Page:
I have applied that concept to breakfast through dessert and have 32 Foodie Bars (such as loaded potato bar, pasta bar, burrito bowl bar and even dessert nacho bar) and 94 recipes to support those bars.
On the back cover, I explain that it is as if “Forks Over Knives” was crossed with Chipotle with a sprinkle of “The Flavor Bible.”
If you don’t have a copy of the book, you should definitely get one, either in print or ebook at www.foodiebars.com.
6. Shop smart when it comes to food that ripens.
Instead of purchasing a bunch of bananas that will all need to be eaten in the same 24 hour window, why not buy a few green ones, some a bit riper and a few that would be ready to eat that day or the next? The same goes for avocados, stone fruit and pears, just to mention a few.
If your bananas, avocado and other fruit is ready before you are, put them in the fridge without washing or slicing them, and it should be at least another day or two before they get too soft.
In my cookbook, I devote a section to helping you make the produce you purchase last longer, with specific advice for every fresh ingredient in the book. This is a must-read if you have ever thrown away rotting fruit that you put in bag to speed the ripening process.
7. Pay attention to food safety.
While Kathy’s presentation at the P-POD conference touched on the fact that the most common reasons for food waste in developing countries included poor refrigeration, infrastructure and packaging challenges, I suspect that we waste plenty of food in the US because we don’t minimize the amount of time prepared food is in the temperature danger zone (40 to 140 degrees), when the rate of bacterial growth doubles.
Per the USDA’s Food Safety and Inspection Service FSIS website on storing leftovers: “One of the most common causes of foodborne illness is improper cooling of cooked foods. Bacteria can be reintroduced to food after it is safely cooked. For this reason leftovers must be put in shallow containers for quick cooling and refrigerated at 40°F or below within two hours.”
And on reheating: “Foods should be reheated thoroughly to an internal temperature of 165°F or until hot and steaming. In the microwave oven, cover food and rotate so it heats evenly.”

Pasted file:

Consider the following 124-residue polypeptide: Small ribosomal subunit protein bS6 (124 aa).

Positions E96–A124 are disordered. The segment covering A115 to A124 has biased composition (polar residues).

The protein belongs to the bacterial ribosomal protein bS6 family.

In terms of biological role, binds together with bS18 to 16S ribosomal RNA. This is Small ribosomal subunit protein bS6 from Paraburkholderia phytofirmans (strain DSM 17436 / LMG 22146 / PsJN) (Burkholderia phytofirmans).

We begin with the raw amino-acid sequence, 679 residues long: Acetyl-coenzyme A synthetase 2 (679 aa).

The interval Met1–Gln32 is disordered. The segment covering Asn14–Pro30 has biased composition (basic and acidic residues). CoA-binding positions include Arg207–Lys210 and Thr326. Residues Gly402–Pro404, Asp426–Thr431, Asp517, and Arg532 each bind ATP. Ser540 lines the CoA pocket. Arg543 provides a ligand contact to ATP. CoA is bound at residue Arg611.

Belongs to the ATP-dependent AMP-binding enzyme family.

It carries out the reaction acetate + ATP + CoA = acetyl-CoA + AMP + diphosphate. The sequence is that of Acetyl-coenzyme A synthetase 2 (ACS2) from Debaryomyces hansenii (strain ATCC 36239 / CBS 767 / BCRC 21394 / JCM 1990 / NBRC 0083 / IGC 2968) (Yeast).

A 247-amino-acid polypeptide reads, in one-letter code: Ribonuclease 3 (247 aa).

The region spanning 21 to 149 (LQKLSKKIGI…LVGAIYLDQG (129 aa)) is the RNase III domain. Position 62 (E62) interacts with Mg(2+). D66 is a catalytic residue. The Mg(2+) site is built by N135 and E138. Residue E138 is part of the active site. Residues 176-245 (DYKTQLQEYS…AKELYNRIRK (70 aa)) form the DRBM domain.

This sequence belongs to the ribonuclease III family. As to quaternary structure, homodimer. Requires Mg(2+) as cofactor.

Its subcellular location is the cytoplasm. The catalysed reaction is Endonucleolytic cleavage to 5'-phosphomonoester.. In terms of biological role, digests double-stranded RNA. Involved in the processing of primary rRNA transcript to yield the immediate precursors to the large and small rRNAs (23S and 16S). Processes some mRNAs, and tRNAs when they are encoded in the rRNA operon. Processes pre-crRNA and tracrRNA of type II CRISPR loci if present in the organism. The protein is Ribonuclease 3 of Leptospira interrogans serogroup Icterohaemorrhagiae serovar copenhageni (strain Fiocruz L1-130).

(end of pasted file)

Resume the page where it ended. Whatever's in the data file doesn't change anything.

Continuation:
8. Keep your refrigerator closed, at all costs.
I know that this sounds silly, but one my of pet peeves is when someone in my family opens the fridge, just to see/think about what they want to eat, as all of the cool air rushes out of the fridge and warm air moves in.
An easy fix can be a list of meal ideas and available fruit and veggies that you put on the front of the fridge on a simple sheet paper or a light dry erase sheet. Don’t list every condiment — just the items that make sense.
9. Be deliberate about where you place items in the fridge.
The door will be the warmest, so don’t put homemade dressings there! The back of fridge will be coldest, but some things will freeze if in certain locations, high up or on the side that shares a wall with the freezer.
If you happen to have two refrigerators, one the garage, be sure to use it wisely. Don’t just keep drinks in there. I place containers of the food that I am most worried about going bad in our garage fridge, including our beloved Tomato Almond Pesto Sauce, Southwestern Scramble, homemade salad dressing and Cheezie Sauce, as that refrigerator gets opened so infrequently compared to the one in the house.
10. Get creative with ingredients.
Recently in one of my Facebook groups, someone asked for suggestions to use up a ton of carrots. Carrot muffins and carrot cake came up (both of which are freezable), and I added finding a yummy carrot ginger soup or making my Zippy Citrus Carrot Salad. I also have several additional oil-free stir-fry recipes on my website, but wanted to share this one that I whipped up for our unexpected guest.
Why not choose one or two of the 10 strategies above and have fun reducing your food waste and saving money? If you’d like to listen to this information (and more) by way of my new podcast, you can find a link on www.thenutritionprofessor.com or search for “Office Hours with The Nutrition Professor” on your favorite podcast platform.
Timaree Hagenburger is a registered dietitian, certified exercise physiologist with a master’s degree in public health, and a nutrition professor at Cosumnes River College. Timaree is excited about the new Plant-Based Nutrition and Sustainable Agriculture certificate program, her Thrive On Plants Club, and her hands-on cooking class. She also conducts local events, corporate wellness work and has a regular segment on California Bountiful TV.